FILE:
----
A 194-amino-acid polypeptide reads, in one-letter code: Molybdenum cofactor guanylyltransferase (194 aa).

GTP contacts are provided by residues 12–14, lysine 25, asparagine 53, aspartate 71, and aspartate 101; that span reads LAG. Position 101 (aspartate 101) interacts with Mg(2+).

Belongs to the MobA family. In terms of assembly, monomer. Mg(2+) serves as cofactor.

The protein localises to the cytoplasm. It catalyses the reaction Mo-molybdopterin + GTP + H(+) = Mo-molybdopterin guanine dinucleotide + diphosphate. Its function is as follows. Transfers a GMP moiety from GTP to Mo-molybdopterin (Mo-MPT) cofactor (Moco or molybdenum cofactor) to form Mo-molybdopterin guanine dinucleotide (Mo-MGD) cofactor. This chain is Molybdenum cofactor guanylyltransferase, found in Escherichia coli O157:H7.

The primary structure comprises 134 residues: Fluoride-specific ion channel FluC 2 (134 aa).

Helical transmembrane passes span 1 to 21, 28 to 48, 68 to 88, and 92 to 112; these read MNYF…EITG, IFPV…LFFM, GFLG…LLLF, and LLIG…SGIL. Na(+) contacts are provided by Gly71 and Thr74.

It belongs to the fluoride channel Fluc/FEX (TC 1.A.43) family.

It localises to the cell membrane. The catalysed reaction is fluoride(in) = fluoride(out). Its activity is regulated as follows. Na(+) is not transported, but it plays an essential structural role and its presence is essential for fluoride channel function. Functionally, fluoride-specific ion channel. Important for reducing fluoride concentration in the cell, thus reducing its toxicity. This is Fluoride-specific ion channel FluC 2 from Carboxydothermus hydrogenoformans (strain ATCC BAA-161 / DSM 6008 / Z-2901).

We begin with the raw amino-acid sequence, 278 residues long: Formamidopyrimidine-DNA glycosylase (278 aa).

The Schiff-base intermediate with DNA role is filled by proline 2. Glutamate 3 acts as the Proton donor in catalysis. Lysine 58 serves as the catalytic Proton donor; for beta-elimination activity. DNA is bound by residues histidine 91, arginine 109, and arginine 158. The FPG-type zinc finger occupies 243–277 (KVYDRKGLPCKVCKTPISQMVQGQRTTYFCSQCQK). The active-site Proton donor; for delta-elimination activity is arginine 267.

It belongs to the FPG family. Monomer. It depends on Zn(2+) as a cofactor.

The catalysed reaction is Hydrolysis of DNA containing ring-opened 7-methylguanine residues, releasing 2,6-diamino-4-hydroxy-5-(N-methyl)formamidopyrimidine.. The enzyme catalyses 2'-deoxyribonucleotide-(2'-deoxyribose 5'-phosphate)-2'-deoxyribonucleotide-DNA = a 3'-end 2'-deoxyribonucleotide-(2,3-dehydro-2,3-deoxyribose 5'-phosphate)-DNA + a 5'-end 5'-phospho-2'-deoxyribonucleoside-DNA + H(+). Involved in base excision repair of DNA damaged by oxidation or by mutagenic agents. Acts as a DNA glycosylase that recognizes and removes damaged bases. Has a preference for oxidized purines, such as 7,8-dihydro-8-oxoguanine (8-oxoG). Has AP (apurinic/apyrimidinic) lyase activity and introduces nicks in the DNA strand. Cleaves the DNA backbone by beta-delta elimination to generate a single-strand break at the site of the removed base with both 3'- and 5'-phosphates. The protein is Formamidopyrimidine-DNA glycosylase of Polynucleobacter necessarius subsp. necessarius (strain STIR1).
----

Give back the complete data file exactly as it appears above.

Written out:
A 194-amino-acid polypeptide reads, in one-letter code: Molybdenum cofactor guanylyltransferase (194 aa).

GTP contacts are provided by residues 12–14, lysine 25, asparagine 53, aspartate 71, and aspartate 101; that span reads LAG. Position 101 (aspartate 101) interacts with Mg(2+).

Belongs to the MobA family. In terms of assembly, monomer. Mg(2+) serves as cofactor.

The protein localises to the cytoplasm. It catalyses the reaction Mo-molybdopterin + GTP + H(+) = Mo-molybdopterin guanine dinucleotide + diphosphate. Its function is as follows. Transfers a GMP moiety from GTP to Mo-molybdopterin (Mo-MPT) cofactor (Moco or molybdenum cofactor) to form Mo-molybdopterin guanine dinucleotide (Mo-MGD) cofactor. This chain is Molybdenum cofactor guanylyltransferase, found in Escherichia coli O157:H7.

The primary structure comprises 134 residues: Fluoride-specific ion channel FluC 2 (134 aa).

Helical transmembrane passes span 1 to 21, 28 to 48, 68 to 88, and 92 to 112; these read MNYF…EITG, IFPV…LFFM, GFLG…LLLF, and LLIG…SGIL. Na(+) contacts are provided by Gly71 and Thr74.

It belongs to the fluoride channel Fluc/FEX (TC 1.A.43) family.

It localises to the cell membrane. The catalysed reaction is fluoride(in) = fluoride(out). Its activity is regulated as follows. Na(+) is not transported, but it plays an essential structural role and its presence is essential for fluoride channel function. Functionally, fluoride-specific ion channel. Important for reducing fluoride concentration in the cell, thus reducing its toxicity. This is Fluoride-specific ion channel FluC 2 from Carboxydothermus hydrogenoformans (strain ATCC BAA-161 / DSM 6008 / Z-2901).

We begin with the raw amino-acid sequence, 278 residues long: Formamidopyrimidine-DNA glycosylase (278 aa).

The Schiff-base intermediate with DNA role is filled by proline 2. Glutamate 3 acts as the Proton donor in catalysis. Lysine 58 serves as the catalytic Proton donor; for beta-elimination activity. DNA is bound by residues histidine 91, arginine 109, and arginine 158. The FPG-type zinc finger occupies 243–277 (KVYDRKGLPCKVCKTPISQMVQGQRTTYFCSQCQK). The active-site Proton donor; for delta-elimination activity is arginine 267.

It belongs to the FPG family. Monomer. It depends on Zn(2+) as a cofactor.

The catalysed reaction is Hydrolysis of DNA containing ring-opened 7-methylguanine residues, releasing 2,6-diamino-4-hydroxy-5-(N-methyl)formamidopyrimidine.. The enzyme catalyses 2'-deoxyribonucleotide-(2'-deoxyribose 5'-phosphate)-2'-deoxyribonucleotide-DNA = a 3'-end 2'-deoxyribonucleotide-(2,3-dehydro-2,3-deoxyribose 5'-phosphate)-DNA + a 5'-end 5'-phospho-2'-deoxyribonucleoside-DNA + H(+). Involved in base excision repair of DNA damaged by oxidation or by mutagenic agents. Acts as a DNA glycosylase that recognizes and removes damaged bases. Has a preference for oxidized purines, such as 7,8-dihydro-8-oxoguanine (8-oxoG). Has AP (apurinic/apyrimidinic) lyase activity and introduces nicks in the DNA strand. Cleaves the DNA backbone by beta-delta elimination to generate a single-strand break at the site of the removed base with both 3'- and 5'-phosphates. The protein is Formamidopyrimidine-DNA glycosylase of Polynucleobacter necessarius subsp. necessarius (strain STIR1).